We consider a model which incorporates individual variation in the prey choice behavior where IGpredators have variable perceptions about the densities of the interacting species. In our model, individual IGpredators do not show partial preference [12,25,26]. Suppose only a fraction of IGpredators attack the resource at a given condition. In our model, this occurs because some IGpredators always attack the resource while the rest always ignore the resource (i.e., individual variation). On the other hand, in partial preference models, this occurs because all IGpredators attack the resource with the probability equals to the observed fraction of IGpredators that are attacking the resource (i.e., no individual variation).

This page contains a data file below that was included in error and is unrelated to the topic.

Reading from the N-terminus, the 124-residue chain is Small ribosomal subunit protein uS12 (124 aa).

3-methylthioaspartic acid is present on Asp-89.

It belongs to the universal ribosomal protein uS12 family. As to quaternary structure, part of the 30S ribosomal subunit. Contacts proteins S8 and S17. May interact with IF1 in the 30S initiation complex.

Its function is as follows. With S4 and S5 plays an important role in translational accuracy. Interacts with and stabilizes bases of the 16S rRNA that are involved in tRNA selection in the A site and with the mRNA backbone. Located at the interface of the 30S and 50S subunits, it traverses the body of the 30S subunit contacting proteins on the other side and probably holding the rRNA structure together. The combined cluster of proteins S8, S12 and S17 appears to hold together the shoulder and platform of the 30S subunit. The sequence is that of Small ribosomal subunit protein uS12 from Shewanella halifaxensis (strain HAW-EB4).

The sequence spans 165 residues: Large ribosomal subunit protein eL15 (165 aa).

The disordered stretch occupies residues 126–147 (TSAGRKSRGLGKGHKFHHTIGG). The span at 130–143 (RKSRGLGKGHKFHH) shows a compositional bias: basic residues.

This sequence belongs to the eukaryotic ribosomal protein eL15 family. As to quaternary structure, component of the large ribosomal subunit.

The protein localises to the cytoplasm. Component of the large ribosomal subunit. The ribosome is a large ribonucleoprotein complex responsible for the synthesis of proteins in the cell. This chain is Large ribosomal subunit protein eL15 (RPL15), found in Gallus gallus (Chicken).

The optimal behavioral expression (the all-or-nothing behavior determined by *u*_{RP} and *u*_{NP}) depends on the density of the more profitable prey of the two, and thus perceptual variation in the density leads to variable behavioral expressions among IGpredators [27]. Because perceived densities take non-negative continuous values, we use a gamma distribution gamma(*α**β*) to describe their distribution. By specifying the mean *μ* and variance *σ*^{2} of the distribution, *α* and *β* can be described as *α*= *μ*^{2}/*σ*^{2} and *β*= *σ*^{2}/*μ*. We assume that the mean is the true density (e.g. *μ*= *N* if *e*_{NP}/*h*_{NP}>*e*_{RP}/*h*_{RP}). We also assume that the perceptional variance is the same as the mean (*σ*^{2}=*μ*). Then the dynamics of the IGP module with individual variation can be described by,